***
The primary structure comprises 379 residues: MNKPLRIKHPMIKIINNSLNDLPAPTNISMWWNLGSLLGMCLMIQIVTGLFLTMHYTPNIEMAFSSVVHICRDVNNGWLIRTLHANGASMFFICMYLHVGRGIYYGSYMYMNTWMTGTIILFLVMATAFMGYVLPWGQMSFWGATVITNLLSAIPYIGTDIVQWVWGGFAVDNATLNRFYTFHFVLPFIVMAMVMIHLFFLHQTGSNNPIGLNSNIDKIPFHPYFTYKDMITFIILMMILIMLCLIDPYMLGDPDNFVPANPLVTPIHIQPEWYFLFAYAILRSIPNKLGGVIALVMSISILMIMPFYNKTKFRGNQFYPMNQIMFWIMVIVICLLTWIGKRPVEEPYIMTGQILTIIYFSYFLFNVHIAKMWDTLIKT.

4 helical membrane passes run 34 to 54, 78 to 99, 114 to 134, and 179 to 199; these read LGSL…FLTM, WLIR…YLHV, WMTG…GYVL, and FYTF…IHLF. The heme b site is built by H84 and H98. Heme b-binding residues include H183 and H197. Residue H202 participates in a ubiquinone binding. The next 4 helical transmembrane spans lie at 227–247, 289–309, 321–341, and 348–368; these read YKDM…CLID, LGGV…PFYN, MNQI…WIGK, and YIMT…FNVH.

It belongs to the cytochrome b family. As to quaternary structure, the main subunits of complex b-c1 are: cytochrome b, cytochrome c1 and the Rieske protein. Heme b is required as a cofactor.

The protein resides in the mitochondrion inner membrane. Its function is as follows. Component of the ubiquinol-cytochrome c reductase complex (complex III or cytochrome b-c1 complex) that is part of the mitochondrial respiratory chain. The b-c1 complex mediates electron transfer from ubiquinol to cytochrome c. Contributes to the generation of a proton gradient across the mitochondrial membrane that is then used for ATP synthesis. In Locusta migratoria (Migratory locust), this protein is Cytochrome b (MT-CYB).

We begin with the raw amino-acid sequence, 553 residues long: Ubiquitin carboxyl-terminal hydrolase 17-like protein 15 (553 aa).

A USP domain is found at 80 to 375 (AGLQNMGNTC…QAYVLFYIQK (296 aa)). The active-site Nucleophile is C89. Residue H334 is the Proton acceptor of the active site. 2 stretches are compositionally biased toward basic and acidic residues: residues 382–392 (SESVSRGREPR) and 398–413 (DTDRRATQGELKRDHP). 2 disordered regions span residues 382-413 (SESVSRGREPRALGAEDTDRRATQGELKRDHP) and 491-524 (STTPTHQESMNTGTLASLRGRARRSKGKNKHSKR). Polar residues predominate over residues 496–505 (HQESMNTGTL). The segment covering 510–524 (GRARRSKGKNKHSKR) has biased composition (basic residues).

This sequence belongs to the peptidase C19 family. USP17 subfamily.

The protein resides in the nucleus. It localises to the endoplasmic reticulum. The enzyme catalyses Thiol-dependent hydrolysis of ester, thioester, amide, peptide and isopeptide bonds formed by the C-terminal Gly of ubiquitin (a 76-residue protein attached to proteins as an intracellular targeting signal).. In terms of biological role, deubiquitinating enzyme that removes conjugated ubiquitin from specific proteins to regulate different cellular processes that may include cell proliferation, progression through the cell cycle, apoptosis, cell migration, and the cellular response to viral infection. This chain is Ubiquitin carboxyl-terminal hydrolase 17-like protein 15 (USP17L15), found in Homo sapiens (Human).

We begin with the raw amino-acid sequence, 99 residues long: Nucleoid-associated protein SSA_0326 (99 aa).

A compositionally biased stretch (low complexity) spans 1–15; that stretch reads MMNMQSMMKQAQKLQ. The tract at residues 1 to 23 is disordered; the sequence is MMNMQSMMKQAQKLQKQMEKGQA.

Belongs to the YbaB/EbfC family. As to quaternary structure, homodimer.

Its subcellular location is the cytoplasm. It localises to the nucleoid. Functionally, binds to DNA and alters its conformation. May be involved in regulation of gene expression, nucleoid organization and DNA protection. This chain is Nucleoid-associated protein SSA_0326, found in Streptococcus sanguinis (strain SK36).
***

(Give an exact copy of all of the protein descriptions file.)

The primary structure comprises 379 residues: MNKPLRIKHPMIKIINNSLNDLPAPTNISMWWNLGSLLGMCLMIQIVTGLFLTMHYTPNIEMAFSSVVHICRDVNNGWLIRTLHANGASMFFICMYLHVGRGIYYGSYMYMNTWMTGTIILFLVMATAFMGYVLPWGQMSFWGATVITNLLSAIPYIGTDIVQWVWGGFAVDNATLNRFYTFHFVLPFIVMAMVMIHLFFLHQTGSNNPIGLNSNIDKIPFHPYFTYKDMITFIILMMILIMLCLIDPYMLGDPDNFVPANPLVTPIHIQPEWYFLFAYAILRSIPNKLGGVIALVMSISILMIMPFYNKTKFRGNQFYPMNQIMFWIMVIVICLLTWIGKRPVEEPYIMTGQILTIIYFSYFLFNVHIAKMWDTLIKT.

4 helical membrane passes run 34 to 54, 78 to 99, 114 to 134, and 179 to 199; these read LGSL…FLTM, WLIR…YLHV, WMTG…GYVL, and FYTF…IHLF. The heme b site is built by H84 and H98. Heme b-binding residues include H183 and H197. Residue H202 participates in a ubiquinone binding. The next 4 helical transmembrane spans lie at 227–247, 289–309, 321–341, and 348–368; these read YKDM…CLID, LGGV…PFYN, MNQI…WIGK, and YIMT…FNVH.

It belongs to the cytochrome b family. As to quaternary structure, the main subunits of complex b-c1 are: cytochrome b, cytochrome c1 and the Rieske protein. Heme b is required as a cofactor.

The protein resides in the mitochondrion inner membrane. Its function is as follows. Component of the ubiquinol-cytochrome c reductase complex (complex III or cytochrome b-c1 complex) that is part of the mitochondrial respiratory chain. The b-c1 complex mediates electron transfer from ubiquinol to cytochrome c. Contributes to the generation of a proton gradient across the mitochondrial membrane that is then used for ATP synthesis. In Locusta migratoria (Migratory locust), this protein is Cytochrome b (MT-CYB).

We begin with the raw amino-acid sequence, 553 residues long: Ubiquitin carboxyl-terminal hydrolase 17-like protein 15 (553 aa).

A USP domain is found at 80 to 375 (AGLQNMGNTC…QAYVLFYIQK (296 aa)). The active-site Nucleophile is C89. Residue H334 is the Proton acceptor of the active site. 2 stretches are compositionally biased toward basic and acidic residues: residues 382–392 (SESVSRGREPR) and 398–413 (DTDRRATQGELKRDHP). 2 disordered regions span residues 382-413 (SESVSRGREPRALGAEDTDRRATQGELKRDHP) and 491-524 (STTPTHQESMNTGTLASLRGRARRSKGKNKHSKR). Polar residues predominate over residues 496–505 (HQESMNTGTL). The segment covering 510–524 (GRARRSKGKNKHSKR) has biased composition (basic residues).

This sequence belongs to the peptidase C19 family. USP17 subfamily.

The protein resides in the nucleus. It localises to the endoplasmic reticulum. The enzyme catalyses Thiol-dependent hydrolysis of ester, thioester, amide, peptide and isopeptide bonds formed by the C-terminal Gly of ubiquitin (a 76-residue protein attached to proteins as an intracellular targeting signal).. In terms of biological role, deubiquitinating enzyme that removes conjugated ubiquitin from specific proteins to regulate different cellular processes that may include cell proliferation, progression through the cell cycle, apoptosis, cell migration, and the cellular response to viral infection. This chain is Ubiquitin carboxyl-terminal hydrolase 17-like protein 15 (USP17L15), found in Homo sapiens (Human).

We begin with the raw amino-acid sequence, 99 residues long: Nucleoid-associated protein SSA_0326 (99 aa).

A compositionally biased stretch (low complexity) spans 1–15; that stretch reads MMNMQSMMKQAQKLQ. The tract at residues 1 to 23 is disordered; the sequence is MMNMQSMMKQAQKLQKQMEKGQA.

Belongs to the YbaB/EbfC family. As to quaternary structure, homodimer.

Its subcellular location is the cytoplasm. It localises to the nucleoid. Functionally, binds to DNA and alters its conformation. May be involved in regulation of gene expression, nucleoid organization and DNA protection. This chain is Nucleoid-associated protein SSA_0326, found in Streptococcus sanguinis (strain SK36).